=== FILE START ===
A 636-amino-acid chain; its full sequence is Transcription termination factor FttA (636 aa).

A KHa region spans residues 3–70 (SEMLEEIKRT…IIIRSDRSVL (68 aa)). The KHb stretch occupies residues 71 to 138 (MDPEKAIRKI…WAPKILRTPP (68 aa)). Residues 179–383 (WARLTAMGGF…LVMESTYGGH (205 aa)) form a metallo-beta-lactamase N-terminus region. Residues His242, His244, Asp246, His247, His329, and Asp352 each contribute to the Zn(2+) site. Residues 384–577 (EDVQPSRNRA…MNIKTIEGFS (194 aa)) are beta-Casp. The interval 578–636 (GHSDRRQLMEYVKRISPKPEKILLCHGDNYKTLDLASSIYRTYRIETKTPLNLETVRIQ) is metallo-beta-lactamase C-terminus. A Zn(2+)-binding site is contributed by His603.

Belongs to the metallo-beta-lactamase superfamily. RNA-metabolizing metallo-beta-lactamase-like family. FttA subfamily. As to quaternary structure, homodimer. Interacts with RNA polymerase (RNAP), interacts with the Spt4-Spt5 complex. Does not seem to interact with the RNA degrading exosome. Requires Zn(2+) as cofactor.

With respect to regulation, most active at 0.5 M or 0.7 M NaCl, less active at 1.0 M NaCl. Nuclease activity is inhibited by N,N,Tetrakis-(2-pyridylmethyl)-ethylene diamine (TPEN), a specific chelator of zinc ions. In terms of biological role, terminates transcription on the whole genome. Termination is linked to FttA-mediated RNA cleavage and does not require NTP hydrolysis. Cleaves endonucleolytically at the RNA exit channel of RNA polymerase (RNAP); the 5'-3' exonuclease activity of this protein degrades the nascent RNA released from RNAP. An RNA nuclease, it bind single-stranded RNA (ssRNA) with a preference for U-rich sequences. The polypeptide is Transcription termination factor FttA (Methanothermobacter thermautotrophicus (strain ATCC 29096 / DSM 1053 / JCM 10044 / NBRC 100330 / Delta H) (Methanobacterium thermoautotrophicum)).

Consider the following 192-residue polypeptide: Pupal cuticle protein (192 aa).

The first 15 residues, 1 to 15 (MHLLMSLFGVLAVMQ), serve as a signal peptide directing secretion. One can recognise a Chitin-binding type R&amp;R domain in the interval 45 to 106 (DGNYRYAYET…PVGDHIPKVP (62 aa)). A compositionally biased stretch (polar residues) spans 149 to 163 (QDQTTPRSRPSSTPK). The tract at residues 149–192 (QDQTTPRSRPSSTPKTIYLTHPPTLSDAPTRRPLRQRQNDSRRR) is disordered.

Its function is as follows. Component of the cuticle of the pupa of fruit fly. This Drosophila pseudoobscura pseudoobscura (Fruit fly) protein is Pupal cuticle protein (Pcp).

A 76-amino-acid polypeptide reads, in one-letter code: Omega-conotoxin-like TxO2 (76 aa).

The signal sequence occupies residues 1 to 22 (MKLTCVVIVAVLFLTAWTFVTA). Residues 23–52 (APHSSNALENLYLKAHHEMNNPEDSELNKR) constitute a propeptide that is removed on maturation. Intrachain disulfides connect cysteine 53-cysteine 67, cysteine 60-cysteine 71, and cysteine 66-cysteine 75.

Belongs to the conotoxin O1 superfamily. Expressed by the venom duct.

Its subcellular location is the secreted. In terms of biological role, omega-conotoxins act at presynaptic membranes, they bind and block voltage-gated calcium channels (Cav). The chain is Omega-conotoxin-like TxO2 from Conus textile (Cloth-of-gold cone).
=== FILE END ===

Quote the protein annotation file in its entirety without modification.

A 636-amino-acid chain; its full sequence is Transcription termination factor FttA (636 aa).

A KHa region spans residues 3–70 (SEMLEEIKRT…IIIRSDRSVL (68 aa)). The KHb stretch occupies residues 71 to 138 (MDPEKAIRKI…WAPKILRTPP (68 aa)). Residues 179–383 (WARLTAMGGF…LVMESTYGGH (205 aa)) form a metallo-beta-lactamase N-terminus region. Residues His242, His244, Asp246, His247, His329, and Asp352 each contribute to the Zn(2+) site. Residues 384–577 (EDVQPSRNRA…MNIKTIEGFS (194 aa)) are beta-Casp. The interval 578–636 (GHSDRRQLMEYVKRISPKPEKILLCHGDNYKTLDLASSIYRTYRIETKTPLNLETVRIQ) is metallo-beta-lactamase C-terminus. A Zn(2+)-binding site is contributed by His603.

Belongs to the metallo-beta-lactamase superfamily. RNA-metabolizing metallo-beta-lactamase-like family. FttA subfamily. As to quaternary structure, homodimer. Interacts with RNA polymerase (RNAP), interacts with the Spt4-Spt5 complex. Does not seem to interact with the RNA degrading exosome. Requires Zn(2+) as cofactor.

With respect to regulation, most active at 0.5 M or 0.7 M NaCl, less active at 1.0 M NaCl. Nuclease activity is inhibited by N,N,Tetrakis-(2-pyridylmethyl)-ethylene diamine (TPEN), a specific chelator of zinc ions. In terms of biological role, terminates transcription on the whole genome. Termination is linked to FttA-mediated RNA cleavage and does not require NTP hydrolysis. Cleaves endonucleolytically at the RNA exit channel of RNA polymerase (RNAP); the 5'-3' exonuclease activity of this protein degrades the nascent RNA released from RNAP. An RNA nuclease, it bind single-stranded RNA (ssRNA) with a preference for U-rich sequences. The polypeptide is Transcription termination factor FttA (Methanothermobacter thermautotrophicus (strain ATCC 29096 / DSM 1053 / JCM 10044 / NBRC 100330 / Delta H) (Methanobacterium thermoautotrophicum)).

Consider the following 192-residue polypeptide: Pupal cuticle protein (192 aa).

The first 15 residues, 1 to 15 (MHLLMSLFGVLAVMQ), serve as a signal peptide directing secretion. One can recognise a Chitin-binding type R&amp;R domain in the interval 45 to 106 (DGNYRYAYET…PVGDHIPKVP (62 aa)). A compositionally biased stretch (polar residues) spans 149 to 163 (QDQTTPRSRPSSTPK). The tract at residues 149–192 (QDQTTPRSRPSSTPKTIYLTHPPTLSDAPTRRPLRQRQNDSRRR) is disordered.

Its function is as follows. Component of the cuticle of the pupa of fruit fly. This Drosophila pseudoobscura pseudoobscura (Fruit fly) protein is Pupal cuticle protein (Pcp).

A 76-amino-acid polypeptide reads, in one-letter code: Omega-conotoxin-like TxO2 (76 aa).

The signal sequence occupies residues 1 to 22 (MKLTCVVIVAVLFLTAWTFVTA). Residues 23–52 (APHSSNALENLYLKAHHEMNNPEDSELNKR) constitute a propeptide that is removed on maturation. Intrachain disulfides connect cysteine 53-cysteine 67, cysteine 60-cysteine 71, and cysteine 66-cysteine 75.

Belongs to the conotoxin O1 superfamily. Expressed by the venom duct.

Its subcellular location is the secreted. In terms of biological role, omega-conotoxins act at presynaptic membranes, they bind and block voltage-gated calcium channels (Cav). The chain is Omega-conotoxin-like TxO2 from Conus textile (Cloth-of-gold cone).